Lorna instinctively veered back, shoving the stroller towards the edge of the falls. “Get any closer, and I’ll throw all three of us over.”
“Don’t be absurd,” Carl scoffed. Though he did pause in his tracks. “Not for an instant do I believe that you would risk your precious children’s lives – “
“To keep them out of your clutches? You bet I will.”
At that, Carl actually looked genuinely hurt. “Surely, I wasn’t that bad of a….”
“Don’t take another step,” she warned, lifting her leg over the knee-high safety barrier.
“Have it your way,” Carl stood rooted obediently to the spot. But, with an imperceptible gesture, the guns of both his goons were now pointed directly at the stroller.
“I won’t let you lay a finger on them,” Lorna bluffed, even as her options visibly shrunk.
“Don’t force me to do something you’ll regret,” Carl advised, his tone, as usual, helpful and avuncular.
Her instinct was to beg him. If she thought falling on her knees would help, Lorna would have done it in an instant. But, she knew that would only encourage Carl. And that her sole recourse lay in standing her ground, in not showing an ounce of weakness.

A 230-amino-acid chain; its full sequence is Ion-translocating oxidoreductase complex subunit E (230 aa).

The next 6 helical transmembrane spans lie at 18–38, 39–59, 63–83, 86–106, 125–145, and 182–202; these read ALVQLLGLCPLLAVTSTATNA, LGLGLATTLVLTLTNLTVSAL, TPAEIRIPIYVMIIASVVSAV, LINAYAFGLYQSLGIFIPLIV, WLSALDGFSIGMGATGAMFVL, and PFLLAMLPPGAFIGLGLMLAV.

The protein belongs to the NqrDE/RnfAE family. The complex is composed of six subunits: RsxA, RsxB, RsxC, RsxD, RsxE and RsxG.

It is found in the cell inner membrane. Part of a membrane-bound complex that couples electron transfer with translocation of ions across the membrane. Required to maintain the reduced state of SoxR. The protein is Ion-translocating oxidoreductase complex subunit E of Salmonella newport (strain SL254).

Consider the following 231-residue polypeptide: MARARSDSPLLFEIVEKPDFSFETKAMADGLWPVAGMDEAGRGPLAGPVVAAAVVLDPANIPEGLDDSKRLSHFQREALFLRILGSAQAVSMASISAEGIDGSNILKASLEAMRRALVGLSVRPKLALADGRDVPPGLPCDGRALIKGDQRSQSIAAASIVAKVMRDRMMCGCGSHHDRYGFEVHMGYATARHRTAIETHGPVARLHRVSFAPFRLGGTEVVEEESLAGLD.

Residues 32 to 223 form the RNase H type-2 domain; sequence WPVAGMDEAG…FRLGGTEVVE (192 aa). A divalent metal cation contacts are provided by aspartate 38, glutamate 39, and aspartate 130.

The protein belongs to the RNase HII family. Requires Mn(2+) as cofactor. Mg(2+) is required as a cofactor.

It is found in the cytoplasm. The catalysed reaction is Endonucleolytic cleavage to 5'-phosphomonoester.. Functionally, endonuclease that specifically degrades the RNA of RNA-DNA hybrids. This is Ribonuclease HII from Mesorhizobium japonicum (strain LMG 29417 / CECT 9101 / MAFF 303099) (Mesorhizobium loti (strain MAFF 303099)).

“Get those things away from my kids,” Lorna seethed through clenched teeth. “Put the guns away and – “
“And what?” Carl prompted, sincerely curious.
“And – and I’ll go with you,” Lorna blurted out, the rest of her offer forming barely ahead of her words. “Leave Devon and Mackenzie alone, and you can have me.”
He laughed. “What is it you young people say? Been there, done that?”
“We also say: Take it or leave it. Half a revenge is better than none. You’ll still get to stick it to Jamie this way. Show everyone who’s the smartest, who always wins in the end.”
“That was never up for debate.”
“Think of how much Rachel will suffer, watching Jamie suffer.”
“I don’t want Rachel to suffer.” Carl appeared, once again, wounded to the core. “I merely want her to understand. To viscerally internalize the injustice that was done to me. Her and Jamie both. I am attempting to educate them as to the error of their ways.”
“Well, then, take it or leave it. I’ll go with you. Willingly. Just no guns. And no kids.”
Carl thought for a moment, then shook his head. “You’re bluffing. You won’t harm – “
“I will. And you know why? Because Jamie, he would understand.” Lorna held Carl’s gaze, willing him, commanding him to accept her assertion. Knowing it truly was her last chance. “Take it or leave it, Carl. Take it or leave it.”
“I’m sorry to interrupt you,” Alice indicated a tombstone several rows down and to the right of Mac’s. “I was here visiting Spencer. He… the 4th of July meant a great deal to him.”
“I remember,” Rachel said. “He was quite the patriot. He used to say America gave him everything.”
Alice smiled fondly and, indicating the grave right in front of them, said, “I didn’t mean to disturb you. I have plenty of other people to check in on today.”
“Sally?” Rachel offered sympathetically.
Alice nodded. “Sally. My parents. Steve…”